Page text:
On the heels of Brett Kavanaugh's admittance to the American Supreme Court, the #metoo movement has been revitalized. Many women have felt empowered to raise their voices in solidarity and share their own stories, and it is both encouraging and heart-breaking to witness. It is no secret that the voices and experiences of women continue to be undercut and undervalued. It is more obvious than ever before that the roots of the patriarchy are exceptionally deep; if you are a woman, you already know this.
It is also no secret that sexual assault (rape and attempted rape) occurs more often than most of us are willing to believe.
1 in 5 women are raped in their lifetime. A stark 81% of rape victims will live with post-traumatic stress disorder (PTSD), which impacts their ability to function and has lasting physical, emotional, psychological, and social repercussions. Further, most rapists will never suffer the consequences of their actions. This handy chart from RAINN shows exactly how often rapists go to prison.
Aside from sexual assault, a study published in February, 2018 and picked up by NPR states that 81% of women have experienced sexual harassment, which is "the making of unwanted sexual advances or sexist, obscene remarks."
I recently attended a meeting of over 50 businesswomen and entrepreneurs. When the moderator asked us to raise our hands if we've ever experienced sexual harassment at work, every single hand was raised. It is a dangerous disservice to undermine and negate these experiences. If we want to uproot the patriarchy, even a little, we must be able to hold men accountable for their words and actions.
I've compiled a list of (just a few) of the sexist things said to me at work. As of this writing, I am 25, which means this list is anything but complete.
1. In an interview, "Are you planning on having kids" or "Don't you ever want to have kids?"
2. Entering the building, walking through the office, or while concentrating on a task, "Why don't you smile? It's not all that bad, is it?"
3. Prior to an employee-wide meeting, "Could you make a pot of coffee?"
4. After completing a task, "For a young woman, you sure have a strong work ethic."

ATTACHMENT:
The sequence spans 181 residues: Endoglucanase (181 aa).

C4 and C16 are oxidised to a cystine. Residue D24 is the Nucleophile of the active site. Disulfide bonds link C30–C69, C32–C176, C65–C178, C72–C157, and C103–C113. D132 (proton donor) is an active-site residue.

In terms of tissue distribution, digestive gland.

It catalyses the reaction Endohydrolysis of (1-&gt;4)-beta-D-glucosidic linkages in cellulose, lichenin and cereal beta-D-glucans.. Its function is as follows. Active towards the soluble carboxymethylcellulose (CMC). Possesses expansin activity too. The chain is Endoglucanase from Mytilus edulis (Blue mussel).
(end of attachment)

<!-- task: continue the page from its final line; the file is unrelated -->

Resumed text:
5. My boss, before giving me a project, "You look great today, how long does it take you to get ready?"
6. When working on a budget, "I know you didn't study numbers, let me help you with that."
7. When I wore red pants and a black blazer, "Your clothing is distracting."
8. When I asked why my clothing was distracting, "It was just a compliment."
9. On the phone with a donor, "Honey, you speak like a man. You may want to lighten up."
10. Also on the phone with a donor, "Is there a man I can talk to?"
11. And my personal favorite, when being introduced to a donor over the phone, "This is Sarah, she's the new Drew."
"Ah, well I bet she's a lot prettier than he was," said the donor, who happened to be a man.
The implication in each of these examples is that my work or skill is secondary to the fact that I am a woman. In her book Men Explain Things to Me, Rebecca Solnit writes,
“Every woman knows what I’m talking about. It’s the presumption that makes it hard, at times, for any woman in any field; that keeps women from speaking up and from being heard when they dare; that crushes young women into silence by indicating, the way harassment on the street does, that this is not their world. It trains us in self-doubt and self-limitation just as it exercises men’s unsupported overconfidence.”
When a man called my office and refused to talk to anyone other than a man, he felt he had the right to silence me. He believed a woman could not possibly be able to answer his question in a professional, efficient manner. Worst of all, by silencing me, he underscored the wider societal subtext that women should be seen, not heard.
At a time when more and more women are courageously finding their voice, it is this simple assumption that will continued to hinder us. It is this simple assumption that will ensure men remain the gatekeepers of information, space, and truth.
P.S. If you have been sexually assaulted, call the National Sexual Assault Hotline (available 24/7) at: 1-800-656-4673. If you are interested in supporting an organization that combats sexual assault, and makes it easy for victims to file reports, check out Callisto. If you are looking for a sexual assault service provider or therapist near you, go to centers.rainn.org.